It’s a big ocean, and there are only 524 known North Atlantic right whales still swimming in it. So when wildlife researchers found more than 20 percent of the worldwide population in Cape Cod Bay this week, they knew that something special was happening.
An aerial survey by the Center for Coastal Studies on Sunday spotted 112 right whales in the bay, the largest number recorded there in a single day.
Charles “Stormy” Mayo, director of right whale habitat studies at the center, said the whales often gather in the bay at this time of year, but the swelling numbers are all the more remarkable given that the global population of the endangered species appears to be declining.
“It’s quite a remarkable sighting. These are animals that are a lot rarer than a lot of those that you and I watch on TV,” he said, noting that many of the right whales spotted this week would have been visible from shore. “Lo and behold, every winter and spring, they come to this bay.”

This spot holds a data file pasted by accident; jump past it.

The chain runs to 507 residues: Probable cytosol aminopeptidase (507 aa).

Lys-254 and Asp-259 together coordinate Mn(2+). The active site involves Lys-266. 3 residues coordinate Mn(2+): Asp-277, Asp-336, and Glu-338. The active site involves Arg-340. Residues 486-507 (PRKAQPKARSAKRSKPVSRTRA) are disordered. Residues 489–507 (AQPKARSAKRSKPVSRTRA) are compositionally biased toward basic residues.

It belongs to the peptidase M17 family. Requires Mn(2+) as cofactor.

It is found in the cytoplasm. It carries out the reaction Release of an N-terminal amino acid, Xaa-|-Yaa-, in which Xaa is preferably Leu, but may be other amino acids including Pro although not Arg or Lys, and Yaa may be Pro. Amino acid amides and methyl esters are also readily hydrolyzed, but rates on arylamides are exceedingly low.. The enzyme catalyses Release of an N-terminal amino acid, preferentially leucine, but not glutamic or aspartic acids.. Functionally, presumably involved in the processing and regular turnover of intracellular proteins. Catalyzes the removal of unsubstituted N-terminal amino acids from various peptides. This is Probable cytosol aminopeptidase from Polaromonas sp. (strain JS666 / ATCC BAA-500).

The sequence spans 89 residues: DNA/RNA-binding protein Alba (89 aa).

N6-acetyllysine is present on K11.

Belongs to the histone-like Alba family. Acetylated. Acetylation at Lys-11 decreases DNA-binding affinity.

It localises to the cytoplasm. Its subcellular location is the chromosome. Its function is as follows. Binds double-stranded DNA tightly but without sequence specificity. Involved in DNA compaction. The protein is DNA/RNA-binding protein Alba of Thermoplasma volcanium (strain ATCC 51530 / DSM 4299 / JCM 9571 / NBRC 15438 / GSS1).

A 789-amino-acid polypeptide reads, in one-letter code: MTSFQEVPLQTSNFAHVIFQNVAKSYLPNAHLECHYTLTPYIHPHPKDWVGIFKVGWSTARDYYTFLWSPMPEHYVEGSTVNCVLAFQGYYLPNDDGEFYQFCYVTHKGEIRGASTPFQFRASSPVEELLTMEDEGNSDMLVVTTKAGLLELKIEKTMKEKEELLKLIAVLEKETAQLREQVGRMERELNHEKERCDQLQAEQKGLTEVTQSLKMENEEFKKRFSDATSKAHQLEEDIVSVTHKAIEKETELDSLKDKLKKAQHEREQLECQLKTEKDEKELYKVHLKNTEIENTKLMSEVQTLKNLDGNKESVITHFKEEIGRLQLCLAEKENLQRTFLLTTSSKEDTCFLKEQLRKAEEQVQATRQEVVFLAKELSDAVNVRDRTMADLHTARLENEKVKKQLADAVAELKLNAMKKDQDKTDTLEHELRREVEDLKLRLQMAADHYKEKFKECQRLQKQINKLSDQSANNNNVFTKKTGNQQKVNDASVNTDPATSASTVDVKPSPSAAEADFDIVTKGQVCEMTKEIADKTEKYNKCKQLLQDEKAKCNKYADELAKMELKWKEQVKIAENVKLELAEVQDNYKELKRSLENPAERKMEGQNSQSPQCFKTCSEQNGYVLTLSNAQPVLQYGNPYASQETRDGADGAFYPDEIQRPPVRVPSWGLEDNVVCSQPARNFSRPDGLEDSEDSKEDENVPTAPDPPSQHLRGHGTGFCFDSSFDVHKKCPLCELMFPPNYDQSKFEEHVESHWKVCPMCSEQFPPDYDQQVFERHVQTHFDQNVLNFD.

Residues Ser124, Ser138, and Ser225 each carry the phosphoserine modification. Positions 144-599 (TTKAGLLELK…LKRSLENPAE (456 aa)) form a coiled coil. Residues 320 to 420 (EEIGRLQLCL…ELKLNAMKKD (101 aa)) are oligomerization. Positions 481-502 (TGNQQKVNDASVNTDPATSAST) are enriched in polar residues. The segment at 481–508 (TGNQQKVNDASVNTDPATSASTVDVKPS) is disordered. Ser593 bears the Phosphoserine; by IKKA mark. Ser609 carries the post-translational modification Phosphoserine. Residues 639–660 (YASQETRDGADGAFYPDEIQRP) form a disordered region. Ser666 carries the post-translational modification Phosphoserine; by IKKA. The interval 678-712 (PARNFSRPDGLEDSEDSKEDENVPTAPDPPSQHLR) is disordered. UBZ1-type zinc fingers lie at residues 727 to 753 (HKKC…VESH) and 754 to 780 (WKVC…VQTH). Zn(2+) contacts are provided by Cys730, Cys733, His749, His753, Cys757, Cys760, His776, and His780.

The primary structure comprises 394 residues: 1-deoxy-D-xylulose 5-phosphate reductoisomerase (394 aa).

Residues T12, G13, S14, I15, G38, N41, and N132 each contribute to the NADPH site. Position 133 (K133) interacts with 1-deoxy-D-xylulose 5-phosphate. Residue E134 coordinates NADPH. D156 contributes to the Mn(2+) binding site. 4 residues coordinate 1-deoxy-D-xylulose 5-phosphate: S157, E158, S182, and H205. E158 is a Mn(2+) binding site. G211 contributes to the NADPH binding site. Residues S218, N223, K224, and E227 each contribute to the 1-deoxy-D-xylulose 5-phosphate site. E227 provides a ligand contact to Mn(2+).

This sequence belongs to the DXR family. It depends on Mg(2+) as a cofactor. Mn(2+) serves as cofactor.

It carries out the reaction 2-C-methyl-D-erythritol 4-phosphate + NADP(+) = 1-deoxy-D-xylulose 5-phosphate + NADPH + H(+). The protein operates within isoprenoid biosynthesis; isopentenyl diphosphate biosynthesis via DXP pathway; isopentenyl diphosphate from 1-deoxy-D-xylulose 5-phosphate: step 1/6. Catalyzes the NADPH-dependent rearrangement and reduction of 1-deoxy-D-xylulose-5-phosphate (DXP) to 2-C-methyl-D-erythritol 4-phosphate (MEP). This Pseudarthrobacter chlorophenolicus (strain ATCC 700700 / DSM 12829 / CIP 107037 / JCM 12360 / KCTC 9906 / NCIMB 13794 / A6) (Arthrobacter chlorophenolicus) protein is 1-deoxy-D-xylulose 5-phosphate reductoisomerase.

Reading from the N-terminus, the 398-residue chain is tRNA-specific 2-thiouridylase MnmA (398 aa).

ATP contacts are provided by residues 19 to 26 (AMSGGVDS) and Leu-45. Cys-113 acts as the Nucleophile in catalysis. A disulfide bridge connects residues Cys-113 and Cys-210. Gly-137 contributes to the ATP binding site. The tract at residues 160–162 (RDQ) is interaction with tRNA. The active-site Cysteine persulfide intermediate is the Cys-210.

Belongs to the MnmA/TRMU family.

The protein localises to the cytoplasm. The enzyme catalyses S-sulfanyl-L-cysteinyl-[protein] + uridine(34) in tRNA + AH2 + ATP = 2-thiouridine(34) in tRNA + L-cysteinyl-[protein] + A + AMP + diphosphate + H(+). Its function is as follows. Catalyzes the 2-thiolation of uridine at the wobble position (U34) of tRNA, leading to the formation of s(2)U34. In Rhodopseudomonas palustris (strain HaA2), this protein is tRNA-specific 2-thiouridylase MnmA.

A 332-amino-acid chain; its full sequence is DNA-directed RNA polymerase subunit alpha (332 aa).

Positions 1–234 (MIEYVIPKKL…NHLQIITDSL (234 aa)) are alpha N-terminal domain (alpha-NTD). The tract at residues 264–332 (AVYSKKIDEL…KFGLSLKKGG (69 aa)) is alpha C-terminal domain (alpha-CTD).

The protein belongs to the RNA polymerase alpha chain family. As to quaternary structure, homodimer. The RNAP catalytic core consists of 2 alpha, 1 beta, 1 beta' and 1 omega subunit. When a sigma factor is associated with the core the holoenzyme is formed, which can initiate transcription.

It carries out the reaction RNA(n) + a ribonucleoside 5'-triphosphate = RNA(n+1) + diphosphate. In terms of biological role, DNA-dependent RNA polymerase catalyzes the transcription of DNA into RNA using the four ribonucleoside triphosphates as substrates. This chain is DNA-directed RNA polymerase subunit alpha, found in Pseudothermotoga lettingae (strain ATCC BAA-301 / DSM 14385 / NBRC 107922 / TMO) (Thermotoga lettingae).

Mayo said researchers are trying to find out why the right whales have been gathering off of Cape Cod, but it has something to do with the availability of food. The whales eat tiny zooplankton that they strain from the water.
“Basically, this is their restaurant in some respects,” he said. But he cautioned people not to assume that the large number of right whales in New England is representative of the trends in the larger population.
The animals, whose numbers were decimated by whaling, continue to be in danger of further population losses. Making the circumstances of the visit more momentous, Mayo said, is that two of the three known calves born this year were spotted in Cape Cod Bay.
The conservancy warned boaters to be extremely careful in the bay while the whales are around. Mayo said they often swim long distances just below the surface — at a depth that makes them vulnerable to propellers.
It’s illegal for watercraft or light aircraft to come withing 1,500 feet of a North Atlantic right whale without a research permit.
The conservancy did its survey Sunday with observations from both air and sea. The previous record for sightings in the bay was 96 in 2014, Mayo said.
North Atlantic right whales range from Florida to Canada, around Iceland, and from Portugal to Scandinavia. They will probably leave the bay soon, Mayo said. He has seen them remain into May, but he expects them to go sooner this year.
He encouraged people to take in the rare sight from land while they have the chance.Andy Rosen can be reached at email@example.com. Follow him on Twitter at @andyrosen.